ACCEPTS: Coping with Distress By Using DBT #AtoZChallenge

I haven’t decided on a theme for this year’s #AtoZChallenge, so I can basically write about whatever comes to mind. Right now, we’re in the midst of the COVID-19 crisis and we’ll most likely be by the end of April still. As such, today’s post is about self-care in times of distress.

Dialectical behavior therapy (DBT) is a commonly-used approach to treating emotion regulation issues such as those found in borderline personality disorder, but its strategies can be useful for anyone having a hard time coping with crisis. DBT’s founder Marsha M. Linehan was probably fond of acronyms, as DBT has many. One such acronym, which is particularly useful for coping with difficult emotions during times of distress, is ACCEPTS. ACCEPTS stands for the following.

Activities: find a hobby or sport to do. Yes, playing video games or watching Netflix counts. For me, reading is my hobby of choice.

Contributing: do some form of volunteer work or help a friend. The book The More or Less Definitive Guide to Self-Care by Anna Borges provides babysitting for a friend as an example. This is not likely possible in these times of lockdown, but helping out online probably also counts.

Comparison: look to a real or fictional situation that could be worse.

Emotions: try to channel the exact opposite of the emotion you’re trying to fight. For example, if you’re sad, watch funny YouTube videos. You can also train yourself to act opposite of the emotion. This doesn’t necessarily mean you need to put on a smile when you’re sad, though that might help. It also means, for example, doing the opposite of your initial response to your emotion. For example, if you’re feeling like sleeping it off, try exercise.

Push away: visualize building a wall between you and the negative emotion or imagine that it is a mass you can push away.

Thoughts: do something that requires your full cognitive attention. The More or Less Definitive Guide to Self-Care clarifies that you don’t need to do any sort of critical thinking. Borges instead provides the example of reading a book, focusing on each sentence intently. I prefer word games.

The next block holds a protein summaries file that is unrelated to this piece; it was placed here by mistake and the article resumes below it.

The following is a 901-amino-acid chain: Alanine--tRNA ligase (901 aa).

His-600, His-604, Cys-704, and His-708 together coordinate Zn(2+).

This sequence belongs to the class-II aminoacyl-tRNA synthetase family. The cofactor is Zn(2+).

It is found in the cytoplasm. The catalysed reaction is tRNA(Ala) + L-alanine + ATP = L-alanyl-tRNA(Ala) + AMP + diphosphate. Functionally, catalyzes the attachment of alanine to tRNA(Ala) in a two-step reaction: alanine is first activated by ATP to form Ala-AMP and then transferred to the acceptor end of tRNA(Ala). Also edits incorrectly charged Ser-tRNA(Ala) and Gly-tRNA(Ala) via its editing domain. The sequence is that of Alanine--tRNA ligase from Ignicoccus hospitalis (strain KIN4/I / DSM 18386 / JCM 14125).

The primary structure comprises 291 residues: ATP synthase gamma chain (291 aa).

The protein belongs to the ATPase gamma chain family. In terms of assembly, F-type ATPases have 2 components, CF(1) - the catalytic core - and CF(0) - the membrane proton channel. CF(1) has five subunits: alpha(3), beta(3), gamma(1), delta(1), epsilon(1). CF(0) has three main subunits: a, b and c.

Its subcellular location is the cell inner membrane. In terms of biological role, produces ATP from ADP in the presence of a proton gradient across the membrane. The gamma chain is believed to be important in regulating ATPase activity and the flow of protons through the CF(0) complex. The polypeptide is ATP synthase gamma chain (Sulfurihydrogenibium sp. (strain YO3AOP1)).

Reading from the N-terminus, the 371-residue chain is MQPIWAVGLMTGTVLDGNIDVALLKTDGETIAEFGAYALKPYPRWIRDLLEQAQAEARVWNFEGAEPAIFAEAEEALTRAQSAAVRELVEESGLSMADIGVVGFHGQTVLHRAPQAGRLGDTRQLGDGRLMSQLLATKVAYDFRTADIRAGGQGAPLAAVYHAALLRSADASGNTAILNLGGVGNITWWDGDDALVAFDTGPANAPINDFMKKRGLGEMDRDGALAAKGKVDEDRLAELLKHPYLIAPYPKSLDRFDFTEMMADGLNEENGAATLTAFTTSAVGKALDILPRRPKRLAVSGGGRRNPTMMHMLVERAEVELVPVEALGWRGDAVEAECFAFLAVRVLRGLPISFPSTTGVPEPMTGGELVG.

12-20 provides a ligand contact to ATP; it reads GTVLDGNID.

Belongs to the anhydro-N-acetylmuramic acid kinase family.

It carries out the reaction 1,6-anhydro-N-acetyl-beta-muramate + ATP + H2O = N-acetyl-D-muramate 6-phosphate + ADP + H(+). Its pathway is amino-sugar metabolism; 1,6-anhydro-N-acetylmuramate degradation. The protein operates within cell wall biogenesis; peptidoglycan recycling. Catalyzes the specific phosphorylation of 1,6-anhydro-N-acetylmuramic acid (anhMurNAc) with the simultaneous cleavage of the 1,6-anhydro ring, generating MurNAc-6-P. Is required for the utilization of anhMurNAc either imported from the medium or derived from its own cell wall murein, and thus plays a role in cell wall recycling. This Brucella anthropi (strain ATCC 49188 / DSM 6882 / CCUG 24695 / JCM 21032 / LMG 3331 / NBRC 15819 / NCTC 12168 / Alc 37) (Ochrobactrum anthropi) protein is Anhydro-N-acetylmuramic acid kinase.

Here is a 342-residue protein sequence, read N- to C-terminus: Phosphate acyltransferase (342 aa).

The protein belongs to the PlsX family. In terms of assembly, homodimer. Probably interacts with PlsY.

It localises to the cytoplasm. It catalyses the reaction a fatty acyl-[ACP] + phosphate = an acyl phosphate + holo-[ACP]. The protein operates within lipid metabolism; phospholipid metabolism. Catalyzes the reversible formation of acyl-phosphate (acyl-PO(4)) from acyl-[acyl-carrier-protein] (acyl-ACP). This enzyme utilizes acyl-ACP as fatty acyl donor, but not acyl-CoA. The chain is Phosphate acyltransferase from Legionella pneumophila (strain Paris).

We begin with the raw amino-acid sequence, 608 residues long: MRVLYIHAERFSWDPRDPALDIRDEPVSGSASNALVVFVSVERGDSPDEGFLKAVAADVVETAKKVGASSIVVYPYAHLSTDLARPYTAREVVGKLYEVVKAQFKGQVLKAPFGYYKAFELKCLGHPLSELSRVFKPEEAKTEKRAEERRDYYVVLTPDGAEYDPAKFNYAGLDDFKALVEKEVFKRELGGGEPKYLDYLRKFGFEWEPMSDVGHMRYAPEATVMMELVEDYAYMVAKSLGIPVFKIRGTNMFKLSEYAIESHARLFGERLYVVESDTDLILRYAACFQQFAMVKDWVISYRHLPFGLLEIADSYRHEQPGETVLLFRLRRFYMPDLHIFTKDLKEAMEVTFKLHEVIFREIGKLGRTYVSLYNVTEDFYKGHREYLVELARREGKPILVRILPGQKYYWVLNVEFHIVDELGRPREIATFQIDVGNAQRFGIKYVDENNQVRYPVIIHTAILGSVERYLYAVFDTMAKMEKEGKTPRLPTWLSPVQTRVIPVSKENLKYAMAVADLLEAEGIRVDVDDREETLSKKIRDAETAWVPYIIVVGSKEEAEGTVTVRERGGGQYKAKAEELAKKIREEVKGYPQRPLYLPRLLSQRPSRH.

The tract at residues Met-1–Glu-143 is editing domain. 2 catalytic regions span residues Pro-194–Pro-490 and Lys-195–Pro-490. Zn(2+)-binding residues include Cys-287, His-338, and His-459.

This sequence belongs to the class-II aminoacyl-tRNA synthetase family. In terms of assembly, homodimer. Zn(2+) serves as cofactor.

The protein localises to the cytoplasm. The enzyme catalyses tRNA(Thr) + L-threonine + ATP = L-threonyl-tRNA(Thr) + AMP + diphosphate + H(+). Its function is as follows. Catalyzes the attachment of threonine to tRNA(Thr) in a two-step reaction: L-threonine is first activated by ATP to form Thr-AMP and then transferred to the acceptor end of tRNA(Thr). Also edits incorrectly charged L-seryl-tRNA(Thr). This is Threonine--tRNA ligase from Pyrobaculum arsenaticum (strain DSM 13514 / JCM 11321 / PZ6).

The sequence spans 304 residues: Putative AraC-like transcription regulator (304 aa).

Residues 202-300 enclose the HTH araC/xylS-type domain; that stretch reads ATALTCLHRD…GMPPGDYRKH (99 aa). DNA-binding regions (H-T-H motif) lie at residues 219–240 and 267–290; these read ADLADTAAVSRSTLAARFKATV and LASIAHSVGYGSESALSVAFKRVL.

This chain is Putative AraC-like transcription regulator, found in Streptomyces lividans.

Sensation: provide yourself with a strong sensation to focus on. For example, hold some cubes of ice. I’ve seen some people even suggest smelling ammonia. That’s crazy to me (I initially thought ammonia was another acronym). Borges, however, says you can actually focus on pleasant sensations such as soft textures too. I love essential oils.

What are your favorite techniques of coping with distress?

What Day Is It Anyway? (March 23, 2020) #WDIIA

Well, this thing called What Day Is It Anyway? (#WDIIA) is presumably a daily feature during the COVID-19 crisis. However, I won’t promise I’ll make it a daily feature. I’d like to participate when I can though, as I must admit I lose track of the days too.

Today is Monday, March 23. I awoke at 8:29AM according to my Fitbit activity tracker. I got showered, brushed my teeth and got dressed. I then had nice yoghurt with crunchy muesli with nuts for breakfast. I bought it with the staff on Saturday.

Then I went back to my room for a bit, until it was time to have coffee in the living room, which is our day room now that the day center is closed. The day activities staff are still figuring out how to best help all clients in the seven homes that are part of the facility.

I went for two walks during the day, one in the morning and another in the afternoon. Then after dinner I went on the elliptical. Then finally while prime minister Rutte was delivering a press conference on the COVID-19 situation, I took another long walk. I reached nearly 12000 steps today.